CALCRIM No. 2735. Holding a Hostage (Pen. Code, § 4503)

Judicial Council of California Criminal Jury Instructions (2020 edition)

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(ii) Hostage Taking and Rioting
2735.Holding a Hostage (Pen. Code, § 4503)
The defendant is charged [in Count ] with holding a hostage [in
violation of Penal Code section 4503].
To prove that the defendant is guilty of this crime, the People must
prove that:
1. The defendant (held a person hostage/ [or] held a person against
his or her will, by force or threat of force, in defiance of official
orders) inside a (prison/facility under the jurisdiction of the
Department of Corrections);
2. When the defendant acted, (he/she) was serving a sentence in a
[California] state prison.
A person is serving a sentence in a state prison if he or she is (confined in
<insert name of institution from Pen. Code,
§ 5003>/committed to the Department of Corrections and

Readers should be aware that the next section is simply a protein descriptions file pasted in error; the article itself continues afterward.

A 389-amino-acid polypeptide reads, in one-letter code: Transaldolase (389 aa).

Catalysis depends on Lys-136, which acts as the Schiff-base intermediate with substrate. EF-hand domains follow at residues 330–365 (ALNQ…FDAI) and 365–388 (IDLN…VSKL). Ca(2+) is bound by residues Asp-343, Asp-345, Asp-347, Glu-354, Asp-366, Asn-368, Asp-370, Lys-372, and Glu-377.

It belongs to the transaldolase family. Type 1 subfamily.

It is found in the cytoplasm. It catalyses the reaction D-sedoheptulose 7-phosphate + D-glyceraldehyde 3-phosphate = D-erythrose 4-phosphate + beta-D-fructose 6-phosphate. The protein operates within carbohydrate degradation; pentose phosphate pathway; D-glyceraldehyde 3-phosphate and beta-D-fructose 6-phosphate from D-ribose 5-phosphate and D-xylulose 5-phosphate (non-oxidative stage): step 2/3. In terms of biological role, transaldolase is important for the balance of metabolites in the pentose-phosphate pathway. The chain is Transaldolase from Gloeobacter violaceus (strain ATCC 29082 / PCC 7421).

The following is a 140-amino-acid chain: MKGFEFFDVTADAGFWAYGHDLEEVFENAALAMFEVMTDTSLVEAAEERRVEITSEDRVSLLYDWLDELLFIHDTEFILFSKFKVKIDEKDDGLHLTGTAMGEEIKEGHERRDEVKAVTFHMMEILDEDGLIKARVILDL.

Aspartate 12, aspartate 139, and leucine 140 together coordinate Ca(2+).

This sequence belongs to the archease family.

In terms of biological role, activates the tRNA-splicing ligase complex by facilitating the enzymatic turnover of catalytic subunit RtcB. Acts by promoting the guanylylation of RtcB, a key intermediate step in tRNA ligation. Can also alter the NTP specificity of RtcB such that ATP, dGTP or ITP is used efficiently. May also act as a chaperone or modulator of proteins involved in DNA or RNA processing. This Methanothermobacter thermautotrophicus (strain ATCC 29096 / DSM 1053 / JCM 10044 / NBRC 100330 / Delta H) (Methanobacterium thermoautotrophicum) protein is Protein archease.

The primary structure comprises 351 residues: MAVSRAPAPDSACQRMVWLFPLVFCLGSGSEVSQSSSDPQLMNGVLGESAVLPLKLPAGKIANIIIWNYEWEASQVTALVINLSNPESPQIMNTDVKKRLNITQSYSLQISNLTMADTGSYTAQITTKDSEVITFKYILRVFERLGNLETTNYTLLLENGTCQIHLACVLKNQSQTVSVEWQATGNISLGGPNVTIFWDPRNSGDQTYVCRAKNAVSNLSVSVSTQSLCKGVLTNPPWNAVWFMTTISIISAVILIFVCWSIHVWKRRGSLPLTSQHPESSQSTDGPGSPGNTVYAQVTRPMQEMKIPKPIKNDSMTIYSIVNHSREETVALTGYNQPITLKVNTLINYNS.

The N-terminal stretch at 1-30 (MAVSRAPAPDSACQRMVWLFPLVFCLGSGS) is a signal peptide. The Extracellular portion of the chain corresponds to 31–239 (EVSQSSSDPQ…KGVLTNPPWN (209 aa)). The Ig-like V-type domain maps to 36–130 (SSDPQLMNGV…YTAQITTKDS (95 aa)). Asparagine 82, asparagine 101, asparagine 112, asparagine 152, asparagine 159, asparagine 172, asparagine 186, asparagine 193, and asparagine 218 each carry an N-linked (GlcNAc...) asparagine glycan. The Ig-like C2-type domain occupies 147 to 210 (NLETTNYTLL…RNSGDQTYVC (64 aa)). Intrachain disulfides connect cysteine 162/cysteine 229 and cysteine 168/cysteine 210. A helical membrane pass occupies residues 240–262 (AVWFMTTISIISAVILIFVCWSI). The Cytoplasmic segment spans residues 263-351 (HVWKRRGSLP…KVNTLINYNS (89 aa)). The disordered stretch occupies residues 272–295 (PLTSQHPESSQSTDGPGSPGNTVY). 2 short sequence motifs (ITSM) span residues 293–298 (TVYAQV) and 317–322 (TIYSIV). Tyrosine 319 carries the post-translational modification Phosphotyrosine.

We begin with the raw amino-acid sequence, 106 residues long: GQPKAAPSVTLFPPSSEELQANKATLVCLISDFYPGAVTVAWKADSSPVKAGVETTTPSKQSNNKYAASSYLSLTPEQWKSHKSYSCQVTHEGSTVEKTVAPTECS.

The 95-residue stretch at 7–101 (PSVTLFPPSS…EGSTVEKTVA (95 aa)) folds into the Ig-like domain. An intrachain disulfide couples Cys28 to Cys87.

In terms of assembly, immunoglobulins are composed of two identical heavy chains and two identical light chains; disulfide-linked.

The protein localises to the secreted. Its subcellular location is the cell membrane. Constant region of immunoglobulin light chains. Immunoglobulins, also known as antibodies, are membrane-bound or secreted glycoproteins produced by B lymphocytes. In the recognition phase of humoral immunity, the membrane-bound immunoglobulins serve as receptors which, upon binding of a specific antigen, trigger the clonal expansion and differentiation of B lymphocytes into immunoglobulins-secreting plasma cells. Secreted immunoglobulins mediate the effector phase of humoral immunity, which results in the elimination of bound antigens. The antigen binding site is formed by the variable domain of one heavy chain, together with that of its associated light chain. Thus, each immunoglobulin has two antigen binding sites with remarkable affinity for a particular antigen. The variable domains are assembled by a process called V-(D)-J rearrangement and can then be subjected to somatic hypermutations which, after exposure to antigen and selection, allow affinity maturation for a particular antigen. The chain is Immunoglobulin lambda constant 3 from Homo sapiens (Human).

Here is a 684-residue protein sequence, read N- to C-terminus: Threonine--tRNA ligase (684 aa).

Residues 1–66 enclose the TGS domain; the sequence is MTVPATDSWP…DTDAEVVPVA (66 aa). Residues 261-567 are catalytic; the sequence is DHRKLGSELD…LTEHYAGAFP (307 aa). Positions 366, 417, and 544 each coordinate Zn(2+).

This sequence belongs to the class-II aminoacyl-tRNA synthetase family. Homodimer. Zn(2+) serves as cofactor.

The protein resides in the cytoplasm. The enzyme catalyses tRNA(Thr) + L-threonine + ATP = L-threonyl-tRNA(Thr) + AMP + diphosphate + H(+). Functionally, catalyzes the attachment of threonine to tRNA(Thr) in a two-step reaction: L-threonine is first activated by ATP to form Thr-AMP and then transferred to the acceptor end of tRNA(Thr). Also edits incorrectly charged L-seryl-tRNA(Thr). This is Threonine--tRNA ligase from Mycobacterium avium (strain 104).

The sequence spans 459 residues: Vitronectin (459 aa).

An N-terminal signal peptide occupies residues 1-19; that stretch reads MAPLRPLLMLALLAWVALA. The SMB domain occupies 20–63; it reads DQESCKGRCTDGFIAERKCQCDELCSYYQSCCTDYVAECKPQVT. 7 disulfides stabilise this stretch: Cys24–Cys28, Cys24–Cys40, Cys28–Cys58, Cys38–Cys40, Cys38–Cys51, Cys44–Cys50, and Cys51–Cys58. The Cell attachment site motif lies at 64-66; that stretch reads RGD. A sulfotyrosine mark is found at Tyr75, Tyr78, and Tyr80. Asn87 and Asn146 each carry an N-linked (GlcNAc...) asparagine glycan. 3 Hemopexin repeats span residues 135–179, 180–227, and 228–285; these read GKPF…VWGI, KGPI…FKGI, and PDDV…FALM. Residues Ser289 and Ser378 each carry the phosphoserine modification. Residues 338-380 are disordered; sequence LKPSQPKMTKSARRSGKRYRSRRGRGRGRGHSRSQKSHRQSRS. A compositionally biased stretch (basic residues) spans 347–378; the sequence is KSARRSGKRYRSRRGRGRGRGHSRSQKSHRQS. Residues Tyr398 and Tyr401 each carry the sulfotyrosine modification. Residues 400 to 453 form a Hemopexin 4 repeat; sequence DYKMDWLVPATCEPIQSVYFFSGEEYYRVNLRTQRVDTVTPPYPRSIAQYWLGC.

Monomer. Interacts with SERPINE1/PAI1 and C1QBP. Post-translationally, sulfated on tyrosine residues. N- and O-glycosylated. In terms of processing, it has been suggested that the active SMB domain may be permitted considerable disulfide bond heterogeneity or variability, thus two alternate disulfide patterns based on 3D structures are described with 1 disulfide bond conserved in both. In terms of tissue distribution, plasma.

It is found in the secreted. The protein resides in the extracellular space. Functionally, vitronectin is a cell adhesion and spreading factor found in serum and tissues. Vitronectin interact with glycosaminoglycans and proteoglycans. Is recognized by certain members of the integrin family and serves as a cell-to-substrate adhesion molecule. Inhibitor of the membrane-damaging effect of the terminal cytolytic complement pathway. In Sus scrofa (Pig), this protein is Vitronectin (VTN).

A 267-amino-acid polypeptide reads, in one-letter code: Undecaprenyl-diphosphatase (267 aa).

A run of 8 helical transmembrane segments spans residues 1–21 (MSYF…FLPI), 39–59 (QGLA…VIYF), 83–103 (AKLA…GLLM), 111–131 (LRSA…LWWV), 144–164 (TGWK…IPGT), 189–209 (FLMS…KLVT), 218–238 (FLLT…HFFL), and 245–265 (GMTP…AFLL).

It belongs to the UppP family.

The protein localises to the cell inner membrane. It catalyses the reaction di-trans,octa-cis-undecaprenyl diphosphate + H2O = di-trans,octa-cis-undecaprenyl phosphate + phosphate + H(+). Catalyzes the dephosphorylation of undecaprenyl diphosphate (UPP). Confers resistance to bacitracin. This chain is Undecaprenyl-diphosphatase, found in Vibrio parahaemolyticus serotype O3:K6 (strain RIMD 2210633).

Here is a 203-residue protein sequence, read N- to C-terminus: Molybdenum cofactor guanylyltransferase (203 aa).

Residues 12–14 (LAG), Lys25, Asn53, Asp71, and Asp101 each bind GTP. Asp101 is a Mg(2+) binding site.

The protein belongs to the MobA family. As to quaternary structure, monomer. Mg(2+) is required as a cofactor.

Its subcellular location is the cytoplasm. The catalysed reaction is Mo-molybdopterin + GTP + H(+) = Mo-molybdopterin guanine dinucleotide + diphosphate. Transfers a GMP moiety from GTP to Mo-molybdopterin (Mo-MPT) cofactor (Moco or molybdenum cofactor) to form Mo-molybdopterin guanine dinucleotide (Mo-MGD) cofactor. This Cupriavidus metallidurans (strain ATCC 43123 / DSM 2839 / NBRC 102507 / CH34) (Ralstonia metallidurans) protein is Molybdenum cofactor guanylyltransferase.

Rehabilitation[, Division of Juvenile Justice,]) by an order made
according to law[, regardless of both the purpose of the (confinement/
commitment) and the validity of the order directing the (confinement/
commitment), until a judgment of a competent court setting aside the
order becomes final]. [A person may be serving a sentence in a state
prison even if, at the time of the offense, he or she is confined in a local
correctional institution pending trial or is temporarily outside the prison
walls or boundaries for any permitted purpose, including but not limited
to serving on a work detail.] [However, a prisoner who has been released
on parole is not serving a sentence in a state prison.]
New January 2006; Revised August 2016
Instructional Duty
The court has a sua sponte duty to give this instruction defining the elements of the
In the definition of “serving a sentence in a state prison,” give the bracketed portion
that begins with “regardless of the purpose,” or the bracketed second or third
sentence, if requested and relevant based on the evidence.
• Elements. Pen. Code, § 4503.
• Confined in State Prison Defined. Pen. Code, § 4504.
• Underlying Conviction Need Not Be Valid. Wells v. California (9th Cir. 1965)
352 F.2d 439, 442.
1 Witkin & Epstein, California Criminal Law (4th ed. 2012) Crimes Against the
Person, § 291.

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